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Filed: September 24, 1987.


Appeal from Lake Superior Court, The Honorable James Letsinger, Judge, Cause No. 2CR-151-985-603.

Givan, J., Shepard, C.j. and DeBRULER, Pivarnik and Dickson, JJ., concur.

Author: Givan


A jury trial resulted in a conviction of appellant of Dealing in Cocaine, a Class B felony. He was sentenced to fourteen (14) years imprisonment.

The facts are: Detective Mark Keller, of the Gary Police Department, testified that he and his partner, Detective Jury, were involved in an undercover drug investigation during August 1985. On August 8, 1985, Keller and Jury went to the Cozy Corner, a tavern located at 5th and Virginia Street in Gary, Indiana. Keller stated that they arrived at the Cozy Corner at approximately 10:15 p.m. Keller went into the tavern while Jury waited outside in the automobile. Between 10:15 and 11:00 p.m., Keller observed several individuals approach appellant. In each instance, he saw people give appellant money in exchange for "a package."

Prior to August 8, 1985, Keller had been in the Cozy Corner and had observed appellant approximately fifteen times. He testified that he knew appellant as "Little Eddie." At approximately 11:00 p.m., Keller approached appellant and stated "a quarter girl." Keller testified that this phrase is a street term for a $25 package of cocaine. Keller testified he gave appellant $25 in exchange for a small plastic bag containing a white powdery substance.

Keller then left the tavern and returned to the police car. He and Jury drove to the Gary Police Department where Keller placed the plastic bag in an evidence locker. The next day the bag was transported to the Indiana State Police Laboratory in Lowell, Indiana, where it was analyzed and found to contain 0.1 gram of cocaine.

Appellant was not arrested on August 8 because there was a pending investigation of the tavern and several people within the tavern who were dealing in narcotics. Keller claimed that had he arrested appellant at that time it would have jeopardized the investigation.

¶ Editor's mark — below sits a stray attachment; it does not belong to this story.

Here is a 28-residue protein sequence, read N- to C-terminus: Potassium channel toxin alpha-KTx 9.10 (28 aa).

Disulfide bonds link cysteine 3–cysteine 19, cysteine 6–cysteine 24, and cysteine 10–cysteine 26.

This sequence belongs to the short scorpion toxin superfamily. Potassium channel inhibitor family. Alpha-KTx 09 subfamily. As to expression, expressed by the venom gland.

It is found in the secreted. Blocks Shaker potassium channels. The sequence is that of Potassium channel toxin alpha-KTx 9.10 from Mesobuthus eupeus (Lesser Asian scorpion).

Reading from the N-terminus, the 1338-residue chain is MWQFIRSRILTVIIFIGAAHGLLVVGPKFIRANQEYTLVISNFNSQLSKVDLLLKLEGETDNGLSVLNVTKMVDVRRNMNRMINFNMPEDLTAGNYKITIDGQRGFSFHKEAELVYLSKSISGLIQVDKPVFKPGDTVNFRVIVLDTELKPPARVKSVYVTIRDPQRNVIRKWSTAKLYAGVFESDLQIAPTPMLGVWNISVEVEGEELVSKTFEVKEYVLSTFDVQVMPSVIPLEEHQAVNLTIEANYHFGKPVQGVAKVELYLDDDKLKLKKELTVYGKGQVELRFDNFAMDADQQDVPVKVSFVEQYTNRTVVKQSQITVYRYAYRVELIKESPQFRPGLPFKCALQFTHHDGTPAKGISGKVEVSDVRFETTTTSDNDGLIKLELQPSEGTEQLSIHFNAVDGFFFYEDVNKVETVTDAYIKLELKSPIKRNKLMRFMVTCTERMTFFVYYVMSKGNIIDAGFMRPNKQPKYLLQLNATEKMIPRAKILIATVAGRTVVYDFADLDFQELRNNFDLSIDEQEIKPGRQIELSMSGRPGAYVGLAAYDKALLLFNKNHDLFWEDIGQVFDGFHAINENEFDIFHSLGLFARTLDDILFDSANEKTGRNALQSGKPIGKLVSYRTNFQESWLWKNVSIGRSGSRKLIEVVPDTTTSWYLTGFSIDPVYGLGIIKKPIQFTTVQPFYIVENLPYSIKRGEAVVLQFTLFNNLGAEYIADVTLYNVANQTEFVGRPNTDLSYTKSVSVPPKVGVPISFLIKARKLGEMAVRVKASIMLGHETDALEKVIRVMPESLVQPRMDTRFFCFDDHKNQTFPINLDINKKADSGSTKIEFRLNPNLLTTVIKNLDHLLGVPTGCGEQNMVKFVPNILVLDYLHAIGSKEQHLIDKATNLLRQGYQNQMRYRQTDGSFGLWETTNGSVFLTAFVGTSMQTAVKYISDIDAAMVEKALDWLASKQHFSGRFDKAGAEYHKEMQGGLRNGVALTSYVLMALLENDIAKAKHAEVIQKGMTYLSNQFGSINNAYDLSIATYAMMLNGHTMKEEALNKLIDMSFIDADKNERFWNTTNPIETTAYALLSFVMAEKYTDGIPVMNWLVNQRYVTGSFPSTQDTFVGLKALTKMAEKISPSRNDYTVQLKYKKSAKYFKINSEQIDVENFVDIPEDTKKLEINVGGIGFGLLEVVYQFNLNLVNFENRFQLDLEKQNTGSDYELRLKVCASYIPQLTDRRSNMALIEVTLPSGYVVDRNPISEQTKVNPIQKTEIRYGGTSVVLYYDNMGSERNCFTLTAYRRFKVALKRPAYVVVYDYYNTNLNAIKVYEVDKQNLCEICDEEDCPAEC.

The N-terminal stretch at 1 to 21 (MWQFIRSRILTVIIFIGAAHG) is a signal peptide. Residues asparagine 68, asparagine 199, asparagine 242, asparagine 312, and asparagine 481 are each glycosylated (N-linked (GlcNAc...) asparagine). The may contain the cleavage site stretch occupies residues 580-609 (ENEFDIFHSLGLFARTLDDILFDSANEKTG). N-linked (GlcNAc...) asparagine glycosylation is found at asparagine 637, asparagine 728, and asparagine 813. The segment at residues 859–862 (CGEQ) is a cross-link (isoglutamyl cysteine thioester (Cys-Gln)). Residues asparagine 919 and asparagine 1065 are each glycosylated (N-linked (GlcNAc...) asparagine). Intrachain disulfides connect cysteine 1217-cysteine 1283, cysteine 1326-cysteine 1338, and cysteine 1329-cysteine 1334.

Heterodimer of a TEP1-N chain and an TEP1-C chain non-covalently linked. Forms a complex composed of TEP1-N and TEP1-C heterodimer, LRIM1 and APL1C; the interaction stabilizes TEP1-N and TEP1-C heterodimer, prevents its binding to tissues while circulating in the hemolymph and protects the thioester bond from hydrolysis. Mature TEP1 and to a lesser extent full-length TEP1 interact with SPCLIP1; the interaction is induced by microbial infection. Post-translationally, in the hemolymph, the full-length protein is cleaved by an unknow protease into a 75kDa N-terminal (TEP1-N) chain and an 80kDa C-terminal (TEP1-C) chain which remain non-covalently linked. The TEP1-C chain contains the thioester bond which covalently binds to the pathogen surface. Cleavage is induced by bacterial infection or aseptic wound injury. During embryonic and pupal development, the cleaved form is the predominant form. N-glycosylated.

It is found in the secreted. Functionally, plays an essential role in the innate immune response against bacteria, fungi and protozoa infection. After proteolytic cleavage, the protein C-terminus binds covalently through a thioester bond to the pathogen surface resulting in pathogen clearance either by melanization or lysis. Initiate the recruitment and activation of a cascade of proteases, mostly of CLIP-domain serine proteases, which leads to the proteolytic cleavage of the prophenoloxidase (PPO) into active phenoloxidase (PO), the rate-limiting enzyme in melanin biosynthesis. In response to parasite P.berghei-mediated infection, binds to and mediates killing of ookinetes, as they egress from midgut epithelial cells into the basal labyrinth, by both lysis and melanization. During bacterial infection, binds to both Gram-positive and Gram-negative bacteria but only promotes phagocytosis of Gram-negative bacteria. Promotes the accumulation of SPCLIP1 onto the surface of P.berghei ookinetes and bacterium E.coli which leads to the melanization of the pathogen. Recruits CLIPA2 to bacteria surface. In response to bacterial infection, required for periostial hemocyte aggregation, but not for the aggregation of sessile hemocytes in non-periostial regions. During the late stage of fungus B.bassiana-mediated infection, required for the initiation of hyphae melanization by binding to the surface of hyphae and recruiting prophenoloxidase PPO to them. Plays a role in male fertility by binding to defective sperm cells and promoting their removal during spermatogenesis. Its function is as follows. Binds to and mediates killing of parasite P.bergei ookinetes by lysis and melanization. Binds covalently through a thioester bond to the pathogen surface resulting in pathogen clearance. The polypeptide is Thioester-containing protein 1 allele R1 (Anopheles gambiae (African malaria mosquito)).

Appellant's sole assignment of error is that there is insufficient evidence to support his conviction for dealing in cocaine. He recognizes that this Court will not ordinarily weigh evidence on appeal. However, he cites Liston v. State (1969), 252 Ind. 502, 250 N.E.2d 739 for the proposition that this Court has a duty to look at the evidence most favorable to the State. If it is determined that the facts are so devoid of evidence of probative value as to preclude guilt beyond a reasonable doubt, the Court should reverse the conviction. It is his position that Detective Keller's testimony is not worthy of belief.

Appellant testified that he is not known as "Little Eddie" and the State failed to introduce sufficient evidence identifying him as "Little Eddie"; therefore, Keller's testimony does not establish that he is the individual who sold Keller the cocaine. Whether appellant is known as "Little Eddie" is of little consequence. Although Keller referred to him by that name, the important fact established by Keller's testimony was that he had observed appellant on several occasions in the tavern and, on the night in question, he observed appellant make several sales of what he believed to be a controlled substance to several customers. After observing this activity, Keller approached appellant and purchased a quantity of cocaine.

At trial, Keller made a positive identification of appellant as the person he had observed and the person from whom he purchased the cocaine. There was no need whatever to establish whether appellant was correctly referred to as "Little Eddie."

Appellant further claims that Detective Keller's testimony is not credible because drug dealers do not sell to strangers and that he was not acquainted with Keller. He claims that it is unbelievable to think that a stranger could walk up to a drug dealer and purchase cocaine without knowledge on the drug dealers part as to whom he was making a sale. This contention of appellant would of course require us to weigh the testimony of Detective Keller. This is the exclusive prerogative of the jury. We see no reason to invade that prerogative. Clark v. State (1985), Ind., 480 N.E.2d 555.

Shepard, C.J. and DeBruler, Pivarnik and ...

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